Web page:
So researchers at Brigham and Women's Hospital in Boston looked for links between dry eye syndrome and diet among more than 32,000 women aged 45 to 84. Their results: those who consumed more omega-3 fats were 17 percent less likely to report the syndrome. In particular, women who ate seafood 2 to 4 times a week had a 42 percent lower risk than women who ate seafood less than twice a week.
In contrast, those who ate higher levels of omega-6 fats and lower levels of omega-3s were 2 1/2 times more likely to have dry eyes. (We get omega-6 fats from the soybean and other oils in mayonnaise, salad dressings, fried foods, baked goods, and dozens of other foods.)
Omega-3 fats may ward off dry eye syndrome by curbing inflammation in the tear gland and eye surface, say researchers.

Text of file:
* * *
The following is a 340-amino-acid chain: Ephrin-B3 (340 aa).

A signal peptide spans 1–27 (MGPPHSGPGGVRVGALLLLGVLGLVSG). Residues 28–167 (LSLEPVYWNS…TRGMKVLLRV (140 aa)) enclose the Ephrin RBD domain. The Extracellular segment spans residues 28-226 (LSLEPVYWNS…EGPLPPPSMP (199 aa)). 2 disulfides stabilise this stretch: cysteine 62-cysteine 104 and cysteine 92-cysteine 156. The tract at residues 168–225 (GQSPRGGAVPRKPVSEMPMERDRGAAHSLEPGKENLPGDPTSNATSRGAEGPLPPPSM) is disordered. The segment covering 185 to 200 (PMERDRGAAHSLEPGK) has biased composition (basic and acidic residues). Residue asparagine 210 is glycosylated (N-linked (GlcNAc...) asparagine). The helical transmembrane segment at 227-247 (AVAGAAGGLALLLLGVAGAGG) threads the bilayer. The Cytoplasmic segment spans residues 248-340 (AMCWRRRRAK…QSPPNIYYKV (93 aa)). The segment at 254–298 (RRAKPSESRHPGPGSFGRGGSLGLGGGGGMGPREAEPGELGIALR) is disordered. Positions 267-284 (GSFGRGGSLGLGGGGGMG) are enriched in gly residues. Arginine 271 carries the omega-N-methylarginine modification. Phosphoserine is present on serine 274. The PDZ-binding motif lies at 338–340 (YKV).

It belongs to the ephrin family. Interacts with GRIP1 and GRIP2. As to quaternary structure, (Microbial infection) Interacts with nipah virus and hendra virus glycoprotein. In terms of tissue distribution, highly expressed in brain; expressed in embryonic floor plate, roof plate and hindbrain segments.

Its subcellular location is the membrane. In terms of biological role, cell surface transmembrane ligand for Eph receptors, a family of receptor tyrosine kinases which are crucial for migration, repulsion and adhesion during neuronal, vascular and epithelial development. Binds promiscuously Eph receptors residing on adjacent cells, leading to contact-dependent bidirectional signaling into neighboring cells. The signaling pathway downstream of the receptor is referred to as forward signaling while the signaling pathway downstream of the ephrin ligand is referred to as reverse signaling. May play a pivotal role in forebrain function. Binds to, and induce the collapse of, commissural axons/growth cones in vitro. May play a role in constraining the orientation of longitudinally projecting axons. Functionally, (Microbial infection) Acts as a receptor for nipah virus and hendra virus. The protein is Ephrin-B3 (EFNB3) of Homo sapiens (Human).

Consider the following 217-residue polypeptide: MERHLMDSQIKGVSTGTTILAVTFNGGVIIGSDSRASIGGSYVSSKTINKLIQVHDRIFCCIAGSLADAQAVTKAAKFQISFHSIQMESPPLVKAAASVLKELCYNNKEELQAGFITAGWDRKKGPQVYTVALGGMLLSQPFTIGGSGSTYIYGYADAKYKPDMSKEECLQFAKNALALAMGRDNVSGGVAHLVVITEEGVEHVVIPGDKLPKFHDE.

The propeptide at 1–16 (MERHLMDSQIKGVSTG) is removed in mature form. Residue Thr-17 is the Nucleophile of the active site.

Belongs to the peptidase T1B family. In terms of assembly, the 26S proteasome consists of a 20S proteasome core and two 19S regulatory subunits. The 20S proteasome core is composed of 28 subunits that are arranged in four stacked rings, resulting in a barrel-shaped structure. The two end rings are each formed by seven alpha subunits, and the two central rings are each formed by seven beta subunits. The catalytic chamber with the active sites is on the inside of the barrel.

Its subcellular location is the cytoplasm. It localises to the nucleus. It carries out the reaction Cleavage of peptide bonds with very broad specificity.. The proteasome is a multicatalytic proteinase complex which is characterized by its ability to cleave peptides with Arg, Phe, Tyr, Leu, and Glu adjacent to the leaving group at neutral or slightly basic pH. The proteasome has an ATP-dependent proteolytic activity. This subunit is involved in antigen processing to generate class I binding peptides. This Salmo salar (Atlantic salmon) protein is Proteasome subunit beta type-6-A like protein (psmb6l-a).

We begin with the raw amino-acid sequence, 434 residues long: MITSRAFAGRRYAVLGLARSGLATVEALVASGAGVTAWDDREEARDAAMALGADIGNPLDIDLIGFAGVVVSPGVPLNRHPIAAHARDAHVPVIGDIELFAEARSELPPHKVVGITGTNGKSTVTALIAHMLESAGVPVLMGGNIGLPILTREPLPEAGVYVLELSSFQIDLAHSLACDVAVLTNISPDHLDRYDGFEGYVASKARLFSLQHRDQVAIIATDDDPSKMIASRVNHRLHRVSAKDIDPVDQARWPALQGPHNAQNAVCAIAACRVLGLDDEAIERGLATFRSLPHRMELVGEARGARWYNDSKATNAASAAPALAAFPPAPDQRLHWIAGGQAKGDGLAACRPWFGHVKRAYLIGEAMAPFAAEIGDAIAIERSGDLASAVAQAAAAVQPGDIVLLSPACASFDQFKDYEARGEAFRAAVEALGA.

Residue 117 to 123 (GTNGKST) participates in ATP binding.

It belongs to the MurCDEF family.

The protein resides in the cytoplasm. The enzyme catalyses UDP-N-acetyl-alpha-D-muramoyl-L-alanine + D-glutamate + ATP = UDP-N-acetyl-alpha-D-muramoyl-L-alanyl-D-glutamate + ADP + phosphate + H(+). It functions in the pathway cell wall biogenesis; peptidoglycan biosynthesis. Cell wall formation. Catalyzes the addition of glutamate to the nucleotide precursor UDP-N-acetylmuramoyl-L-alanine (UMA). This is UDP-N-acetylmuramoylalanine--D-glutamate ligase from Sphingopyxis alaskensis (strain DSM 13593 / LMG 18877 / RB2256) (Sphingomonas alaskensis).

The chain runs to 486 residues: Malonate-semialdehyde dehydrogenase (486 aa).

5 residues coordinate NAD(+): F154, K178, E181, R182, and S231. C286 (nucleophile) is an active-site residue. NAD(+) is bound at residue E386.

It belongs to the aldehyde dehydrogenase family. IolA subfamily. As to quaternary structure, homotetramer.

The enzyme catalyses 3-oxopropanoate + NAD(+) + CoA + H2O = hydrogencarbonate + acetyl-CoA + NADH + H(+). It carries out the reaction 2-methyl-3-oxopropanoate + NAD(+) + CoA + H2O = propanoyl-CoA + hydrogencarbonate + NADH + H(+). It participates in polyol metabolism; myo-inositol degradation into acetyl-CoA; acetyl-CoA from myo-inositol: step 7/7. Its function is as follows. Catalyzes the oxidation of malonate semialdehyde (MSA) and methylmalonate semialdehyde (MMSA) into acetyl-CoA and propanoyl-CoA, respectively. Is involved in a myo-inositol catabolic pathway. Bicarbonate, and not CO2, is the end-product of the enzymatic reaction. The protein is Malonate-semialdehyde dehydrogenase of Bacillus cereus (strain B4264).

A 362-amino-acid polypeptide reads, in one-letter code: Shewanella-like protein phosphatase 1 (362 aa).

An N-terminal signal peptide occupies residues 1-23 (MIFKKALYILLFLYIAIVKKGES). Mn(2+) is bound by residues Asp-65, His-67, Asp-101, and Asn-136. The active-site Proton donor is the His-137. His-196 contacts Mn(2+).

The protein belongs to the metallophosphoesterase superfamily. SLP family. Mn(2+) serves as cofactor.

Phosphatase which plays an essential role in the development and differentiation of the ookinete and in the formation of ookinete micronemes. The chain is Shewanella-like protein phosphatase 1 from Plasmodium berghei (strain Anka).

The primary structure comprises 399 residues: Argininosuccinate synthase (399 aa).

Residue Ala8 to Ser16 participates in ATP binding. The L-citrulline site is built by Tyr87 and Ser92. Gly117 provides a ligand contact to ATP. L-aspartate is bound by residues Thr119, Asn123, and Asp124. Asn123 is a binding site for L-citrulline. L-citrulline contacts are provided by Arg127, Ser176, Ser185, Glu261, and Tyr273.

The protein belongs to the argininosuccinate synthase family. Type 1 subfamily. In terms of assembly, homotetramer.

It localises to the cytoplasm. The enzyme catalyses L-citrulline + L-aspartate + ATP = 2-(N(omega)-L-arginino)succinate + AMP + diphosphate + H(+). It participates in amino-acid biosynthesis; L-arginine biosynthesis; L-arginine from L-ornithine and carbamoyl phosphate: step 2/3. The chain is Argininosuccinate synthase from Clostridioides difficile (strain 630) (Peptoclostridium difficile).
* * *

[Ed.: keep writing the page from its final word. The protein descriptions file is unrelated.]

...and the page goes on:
What to do: If you have dry eye syndrome, try eating more seafood. Although this study found the lowest risk of dry eyes in women who ate tuna 5 or 6 times a week, you're safer with salmon or other fatty fish that are lower in mercury. You can also curb your omega-6 intake by switching from soybean or corn oil to canola or olive oil (see "ALA Carte," p. 8).
American Journal of Clinical Nutrition 82: 887, 2005.
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|Title Annotation:||omega-3 fats|
|Publication:||Nutrition Action Healthletter|
|Article Type:||Brief Article|
|Date:||Dec 1, 2005|
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